How To Avoid Making Your Customers Feel Captive


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In the dictionary, the word “captive” is generally defined as “taken and held as or as if a prisoner of war” or “held under control of another but having the appearance of independence.”

Painful, yes? Yet in business, a “captive” customer is often described as a good thing.

I hear “Our customers never leave us.” Leaders strive for “stickiness” and proactively build walls that keep customers from leaving. They rejoice over high retention stats.

If you’re anything like me, you view every purchase through the lens of the customer experience.

It’s like a virtual reality movie playing in my mind where I’m looking to the other side of the purchase to see how buying product or service ‘X’ will solve my problem.

Investment is a vulnerable step. The last thing I want is to make a decision and be “stuck” with it. I don’t want to feel that way and I don’t believe we should make our customers feel that way either.

High retention rates are seductive, but there is a dark side to captivity for your customers.

Have you puzzled over high retention rates but low satisfaction scores? Are loyalty rates high but the amount customers spend with you stuck? Are you performing well at specific touch points in your customer experience but frustrated with low referral scores?

If so, your customers may be captive.

Here are some tips to help prevent your customers from feeling captive and avoid creating brand detractors:

Don’t be generic.

At every step in the customer experience, utilize all that you learned from the customer in the past. Don’t be the company that answers a customer call and doesn’t realize they’ve already spoken with you four other times today!

Some time ago after extensive research, I decided to purchase a Nissan. After spending time two weekends with a salesman, providing him with all my relevant data and working together as I made feature choices, when I decided to buy the salesman handed me a 6-page contract and pen. The first field “Name” had a long empty blank beside it like he had no clue who I was.

Then he offered a financing special contrary to what we already discussed.

I ended up buying the car because the thought of having to go somewhere else and have a similar experience exhausted me. I drove off the feeling like I would never buy another Nissan again. I felt captive, not committed.

Build a modular experience

Let’s say you’re a banking leader and you want your customers to hold as many kinds of accounts with you as possible: checking, mortgage, investments.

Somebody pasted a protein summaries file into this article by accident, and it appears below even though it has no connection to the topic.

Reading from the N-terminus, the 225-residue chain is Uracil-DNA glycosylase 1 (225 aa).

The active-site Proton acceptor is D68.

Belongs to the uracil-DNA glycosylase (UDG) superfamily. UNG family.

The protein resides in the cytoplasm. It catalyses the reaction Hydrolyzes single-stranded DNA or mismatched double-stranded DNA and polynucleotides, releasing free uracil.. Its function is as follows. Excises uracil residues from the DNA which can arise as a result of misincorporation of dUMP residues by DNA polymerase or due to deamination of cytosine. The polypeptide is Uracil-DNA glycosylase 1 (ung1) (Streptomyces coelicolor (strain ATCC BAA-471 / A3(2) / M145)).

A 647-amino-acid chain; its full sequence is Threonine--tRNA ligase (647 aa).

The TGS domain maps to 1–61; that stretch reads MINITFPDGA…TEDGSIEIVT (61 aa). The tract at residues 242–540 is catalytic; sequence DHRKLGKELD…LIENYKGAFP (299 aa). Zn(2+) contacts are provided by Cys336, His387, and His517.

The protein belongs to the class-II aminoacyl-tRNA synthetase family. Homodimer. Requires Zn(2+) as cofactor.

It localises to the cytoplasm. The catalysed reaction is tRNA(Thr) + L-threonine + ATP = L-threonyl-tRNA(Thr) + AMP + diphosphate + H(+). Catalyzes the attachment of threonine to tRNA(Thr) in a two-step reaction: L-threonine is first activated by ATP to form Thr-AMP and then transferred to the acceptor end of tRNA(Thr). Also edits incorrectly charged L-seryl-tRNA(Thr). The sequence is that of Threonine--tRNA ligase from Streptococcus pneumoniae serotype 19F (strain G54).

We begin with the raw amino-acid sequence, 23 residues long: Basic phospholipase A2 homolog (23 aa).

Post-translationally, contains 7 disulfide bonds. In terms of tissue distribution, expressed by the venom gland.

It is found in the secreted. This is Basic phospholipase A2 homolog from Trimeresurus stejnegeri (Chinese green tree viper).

To keep customers committed but not captive, integrate their experience across products, but don’t tie them up where they can only make big decisions – where a choice for one must affect everything. Let them make small choices.


A modular relationship goes directly against the natural marketing instinct to retain customers at all costs, but it’s essential to earn customer retention, not extract it.


Help them leverage what they’ve already spent

We feel like we have to continually sell, sell, sell.

For instance, you might attempt to land another sale by showing that 98% of people who buy widgets also buy brooms.

Instead, help them walk to a purchase by telling them what additional things their existing product can do. In this way you show additional benefits from the investment they’ve already made.


Offer them the opportunity to leave

Successful, ongoing relationships require being transparent enough to share what you do well and what others do well.

For example, say “here’s what worked for you and here’s where you could gain more value if you do it next year.”

Be willing to recommend they spend less on if they aren’t using a feature or service. Be willing to admit there is something different for them the next time they talk to you. Give them a door.


Stay focused on the one problem

Ultimately, this is reflected in everything you do. Keep tying back to the need that triggered WHY they came to you in the first place.

Did you actually solve that need? Have you done it in a compelling, personalized, empowering way? Revisit this question annually.

By providing a compelling, memorable experience you’ll convince them that you hold their best interest ahead of everything else. You’ll create the opposite of captive customers. Your customers will be committed.

What experiences have you had as a captive customer? What advice would you give to other organizations?

Republished with author's permission from original post.

Linda Ireland
Linda Ireland is co-owner and partner of Aveus LLC, a global strategy and operational change firm that helps leaders find money in the business performance chain while improving customer experiences. As author of Domino: How to Use Customer Experience to Tip Everything in Your Business toward Better Financial Performance, Linda built on work done at Aveus and aims to deliver real-life, actionable, how-to help for leaders of any organization.


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